80% Cheaper Solar Cells Switch Gold For Nickel
by Brit Liggett
One of the major drawbacks of most renewable energy sources is high cost. In order to see a huge rise in the use of renewable energy sources, prices must come down. In the world of solar there have recently been some major breakthroughs in cost advantages and efficiency increases. Scientists at the University of Toronto in Canada have come up with a way to reduce colloidal quantum dot solar cell prices by up to 80%, by swapping out costly conductive gold for cheap nickel.
Quantum dot solar cells consist of a silicon substrate that has a thin film coating of nanocrystals — or quantum dots. Gold was previously used as the conductive material in the cells and when scientists tried to switch the gold out for nickel the nickel formed new particles with the quantum dots that weren’t able to capture energy. Scientists at the University of Toronto led by Dr. Ratan Debnath found that increasing the layer of silicon substrate created a big enough barrier between the dots and the nickel that the solar cells became effective at the expected efficiency levels.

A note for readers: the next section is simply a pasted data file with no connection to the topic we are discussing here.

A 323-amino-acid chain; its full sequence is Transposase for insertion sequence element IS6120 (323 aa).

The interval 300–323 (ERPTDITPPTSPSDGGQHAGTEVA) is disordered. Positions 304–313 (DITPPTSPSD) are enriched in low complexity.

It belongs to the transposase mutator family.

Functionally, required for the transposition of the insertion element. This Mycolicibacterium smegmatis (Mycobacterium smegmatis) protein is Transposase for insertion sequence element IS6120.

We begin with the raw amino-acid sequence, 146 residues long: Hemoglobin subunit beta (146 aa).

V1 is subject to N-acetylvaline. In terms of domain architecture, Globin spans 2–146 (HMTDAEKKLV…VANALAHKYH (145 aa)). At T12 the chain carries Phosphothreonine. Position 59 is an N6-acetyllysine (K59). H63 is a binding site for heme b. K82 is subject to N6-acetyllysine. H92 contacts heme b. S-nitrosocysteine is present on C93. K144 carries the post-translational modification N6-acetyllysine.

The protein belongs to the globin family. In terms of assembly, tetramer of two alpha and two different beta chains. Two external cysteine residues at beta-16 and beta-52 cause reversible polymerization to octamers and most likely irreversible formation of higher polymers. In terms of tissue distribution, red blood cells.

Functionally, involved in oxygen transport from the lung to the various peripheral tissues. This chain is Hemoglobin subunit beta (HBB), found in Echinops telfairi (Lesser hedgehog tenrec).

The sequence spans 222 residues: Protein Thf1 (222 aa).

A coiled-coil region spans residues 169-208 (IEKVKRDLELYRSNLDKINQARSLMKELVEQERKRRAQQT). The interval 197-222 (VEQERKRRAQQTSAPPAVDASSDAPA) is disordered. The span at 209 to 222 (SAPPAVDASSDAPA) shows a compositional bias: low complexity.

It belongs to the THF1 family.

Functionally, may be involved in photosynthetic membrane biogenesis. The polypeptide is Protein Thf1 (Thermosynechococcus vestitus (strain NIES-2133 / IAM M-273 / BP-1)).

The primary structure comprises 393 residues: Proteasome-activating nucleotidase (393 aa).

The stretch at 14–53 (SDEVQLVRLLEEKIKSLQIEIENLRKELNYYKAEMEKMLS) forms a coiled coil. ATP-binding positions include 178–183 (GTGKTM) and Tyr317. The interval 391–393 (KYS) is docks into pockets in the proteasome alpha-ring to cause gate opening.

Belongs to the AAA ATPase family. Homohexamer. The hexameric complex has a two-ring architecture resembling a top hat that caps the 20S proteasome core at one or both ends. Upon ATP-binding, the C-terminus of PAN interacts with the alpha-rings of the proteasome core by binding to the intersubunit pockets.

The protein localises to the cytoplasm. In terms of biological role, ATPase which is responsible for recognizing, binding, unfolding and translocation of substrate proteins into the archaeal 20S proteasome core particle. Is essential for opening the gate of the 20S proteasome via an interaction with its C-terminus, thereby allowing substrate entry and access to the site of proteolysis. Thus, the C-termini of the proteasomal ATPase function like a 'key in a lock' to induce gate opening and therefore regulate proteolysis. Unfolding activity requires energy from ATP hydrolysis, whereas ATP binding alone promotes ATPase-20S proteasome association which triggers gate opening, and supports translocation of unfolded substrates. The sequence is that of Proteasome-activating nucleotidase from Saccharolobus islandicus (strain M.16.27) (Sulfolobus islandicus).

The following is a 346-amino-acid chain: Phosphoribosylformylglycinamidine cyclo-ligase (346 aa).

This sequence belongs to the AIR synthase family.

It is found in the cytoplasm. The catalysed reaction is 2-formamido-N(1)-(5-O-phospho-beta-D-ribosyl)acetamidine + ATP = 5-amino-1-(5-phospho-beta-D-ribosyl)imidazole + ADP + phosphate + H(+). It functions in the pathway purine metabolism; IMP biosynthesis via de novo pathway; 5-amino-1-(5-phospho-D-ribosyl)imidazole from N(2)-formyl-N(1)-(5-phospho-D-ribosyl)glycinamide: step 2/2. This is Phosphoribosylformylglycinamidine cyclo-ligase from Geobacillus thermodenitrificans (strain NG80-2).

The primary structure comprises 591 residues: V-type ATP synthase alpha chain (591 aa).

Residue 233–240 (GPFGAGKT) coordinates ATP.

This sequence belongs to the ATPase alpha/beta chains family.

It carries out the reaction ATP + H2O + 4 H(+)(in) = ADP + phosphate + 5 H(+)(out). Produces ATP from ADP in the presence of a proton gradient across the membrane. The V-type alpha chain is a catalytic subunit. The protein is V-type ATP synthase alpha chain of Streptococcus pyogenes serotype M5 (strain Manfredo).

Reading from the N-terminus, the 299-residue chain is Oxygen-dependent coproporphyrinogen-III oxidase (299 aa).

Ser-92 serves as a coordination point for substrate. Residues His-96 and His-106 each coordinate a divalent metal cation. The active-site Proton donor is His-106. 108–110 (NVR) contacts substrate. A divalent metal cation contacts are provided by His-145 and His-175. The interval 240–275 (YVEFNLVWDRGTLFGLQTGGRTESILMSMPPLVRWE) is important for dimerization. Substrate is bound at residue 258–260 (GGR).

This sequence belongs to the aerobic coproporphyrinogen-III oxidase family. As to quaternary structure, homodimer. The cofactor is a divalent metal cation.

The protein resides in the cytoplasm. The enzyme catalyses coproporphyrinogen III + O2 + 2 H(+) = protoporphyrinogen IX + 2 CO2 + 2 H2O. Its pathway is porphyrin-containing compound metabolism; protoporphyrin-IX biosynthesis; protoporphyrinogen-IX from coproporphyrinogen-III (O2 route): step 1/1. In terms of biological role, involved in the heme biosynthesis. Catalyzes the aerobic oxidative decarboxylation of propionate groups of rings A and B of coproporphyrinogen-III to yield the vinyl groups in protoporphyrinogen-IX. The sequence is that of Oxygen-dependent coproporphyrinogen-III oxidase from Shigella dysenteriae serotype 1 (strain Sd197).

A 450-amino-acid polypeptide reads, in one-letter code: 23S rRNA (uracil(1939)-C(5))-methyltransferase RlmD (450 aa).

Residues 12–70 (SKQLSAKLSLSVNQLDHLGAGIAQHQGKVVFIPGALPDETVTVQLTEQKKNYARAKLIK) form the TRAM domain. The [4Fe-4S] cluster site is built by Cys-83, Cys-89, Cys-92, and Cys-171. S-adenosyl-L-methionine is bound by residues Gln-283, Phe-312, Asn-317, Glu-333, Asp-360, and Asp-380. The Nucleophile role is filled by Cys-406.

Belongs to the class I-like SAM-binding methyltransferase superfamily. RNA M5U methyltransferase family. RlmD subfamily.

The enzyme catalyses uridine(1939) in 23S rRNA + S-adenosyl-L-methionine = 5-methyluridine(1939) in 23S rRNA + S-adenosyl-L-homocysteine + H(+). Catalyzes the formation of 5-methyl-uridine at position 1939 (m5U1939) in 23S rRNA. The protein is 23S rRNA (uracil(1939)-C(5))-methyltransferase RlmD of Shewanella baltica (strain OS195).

The team at University of Toronto published their findings in a paper in the July 12, 2010 issue of Applied Physics Letters and noted that with further research they believe that they will be able to increase the efficiency of their extremely inexpensive quantum dot solar panels and make them look attractive to consumers when they eventually hit the market. Unlike conventional solar panels, the quantum dot solar cells that the University of Toronto invented capture visible and infrared light. Though a mode for large scale production still hasn’t been found the impacts of these super-cheap cells could be huge.